“I couldn’t go anywhere without being recognised,” he remembers “I was once in a remote Italian ski resort – high up in the mountains – and signed two nuns’ Bibles! I didn’t think that was even allowed. I was worried it might be some kind of sin or rule break!” By the time he retired in 1993, aged just 27, he had sold 40 million records worldwide.

In contrast to the unashamed Thatcherite glamour of the period, Astley’s charm rested on a boy-next-door anti-image. “I remember people telling me about glamour and excess – I never saw any of it,” he laughs, never anything less than a torrent of self-deprecation. “Even my bloody wife flew on Concorde – I didn’t! The most glamorous thing I’d do was have a private helicopter chartered so I could travel to a kids TV show and have the piss taken out of me by a puppet.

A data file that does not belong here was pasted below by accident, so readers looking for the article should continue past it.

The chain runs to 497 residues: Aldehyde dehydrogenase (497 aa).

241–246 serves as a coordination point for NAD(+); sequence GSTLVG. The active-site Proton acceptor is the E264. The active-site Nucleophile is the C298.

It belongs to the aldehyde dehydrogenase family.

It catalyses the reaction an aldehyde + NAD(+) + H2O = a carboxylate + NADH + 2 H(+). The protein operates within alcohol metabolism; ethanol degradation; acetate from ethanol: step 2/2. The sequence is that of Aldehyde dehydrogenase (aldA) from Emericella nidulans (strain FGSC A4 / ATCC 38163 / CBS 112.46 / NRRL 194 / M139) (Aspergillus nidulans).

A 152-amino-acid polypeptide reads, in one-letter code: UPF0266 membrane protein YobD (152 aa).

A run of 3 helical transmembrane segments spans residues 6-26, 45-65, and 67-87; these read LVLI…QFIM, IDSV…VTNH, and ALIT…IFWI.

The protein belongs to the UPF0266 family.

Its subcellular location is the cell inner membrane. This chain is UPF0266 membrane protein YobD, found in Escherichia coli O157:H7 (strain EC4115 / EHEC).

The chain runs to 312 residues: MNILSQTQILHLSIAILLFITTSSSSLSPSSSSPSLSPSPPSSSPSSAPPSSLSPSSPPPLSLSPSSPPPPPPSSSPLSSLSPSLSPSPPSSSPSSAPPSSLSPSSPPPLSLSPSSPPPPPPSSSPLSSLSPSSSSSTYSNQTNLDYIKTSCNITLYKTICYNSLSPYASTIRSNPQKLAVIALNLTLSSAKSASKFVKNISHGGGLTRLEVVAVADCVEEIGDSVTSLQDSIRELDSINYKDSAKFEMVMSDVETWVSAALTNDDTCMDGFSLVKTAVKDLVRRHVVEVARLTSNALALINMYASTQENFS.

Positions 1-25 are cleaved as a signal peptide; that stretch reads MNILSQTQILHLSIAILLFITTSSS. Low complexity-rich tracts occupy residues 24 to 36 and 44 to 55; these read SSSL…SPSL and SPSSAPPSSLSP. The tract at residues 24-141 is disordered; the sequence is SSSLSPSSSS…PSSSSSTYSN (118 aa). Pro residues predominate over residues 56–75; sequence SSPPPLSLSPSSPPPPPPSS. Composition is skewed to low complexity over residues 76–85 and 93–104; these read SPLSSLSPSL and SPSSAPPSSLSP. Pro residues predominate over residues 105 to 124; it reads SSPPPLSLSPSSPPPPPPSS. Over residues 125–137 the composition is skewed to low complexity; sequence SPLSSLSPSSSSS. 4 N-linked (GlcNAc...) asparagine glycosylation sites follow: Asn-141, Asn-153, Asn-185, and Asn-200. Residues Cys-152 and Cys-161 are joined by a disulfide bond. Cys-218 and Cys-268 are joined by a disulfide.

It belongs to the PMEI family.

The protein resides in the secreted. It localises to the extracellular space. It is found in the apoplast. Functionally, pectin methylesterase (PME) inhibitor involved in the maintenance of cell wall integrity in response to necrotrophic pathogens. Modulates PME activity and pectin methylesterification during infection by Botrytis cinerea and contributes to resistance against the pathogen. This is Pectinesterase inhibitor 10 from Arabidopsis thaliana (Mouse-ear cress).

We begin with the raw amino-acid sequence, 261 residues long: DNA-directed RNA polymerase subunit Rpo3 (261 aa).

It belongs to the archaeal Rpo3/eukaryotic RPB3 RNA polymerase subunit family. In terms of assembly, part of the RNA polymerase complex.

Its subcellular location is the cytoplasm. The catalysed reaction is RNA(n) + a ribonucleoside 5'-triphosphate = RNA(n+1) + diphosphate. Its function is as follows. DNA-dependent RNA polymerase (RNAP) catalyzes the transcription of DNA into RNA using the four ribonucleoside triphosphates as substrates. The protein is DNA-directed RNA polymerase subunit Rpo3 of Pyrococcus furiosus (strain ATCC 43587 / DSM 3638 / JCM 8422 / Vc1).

“It used to niggle me that people didn’t realise I’d written songs that had been top 10s in America. But Stock, Aitken and Waterman weren’t about credibility – they were about hit records. And thankfully they wrote me a couple of them that set me up for life.”

His exit from pop came after an emotional breakdown on the M4. “I developed a fear of flying and came to realise afterwards – after doing therapy over it and trying to work out what the hell was going on – I just didn’t want to be doing what I was doing anymore. I had to fly to New York and was on my way to the airport, and I just looked at my manager and said: ‘Do you know what? I just don’t think I can do this anymore.’

“To be honest, I had a few tears. I’m not embarrassed to admit that. I’m not the brightest tool in the shed, but I knew this was my career over.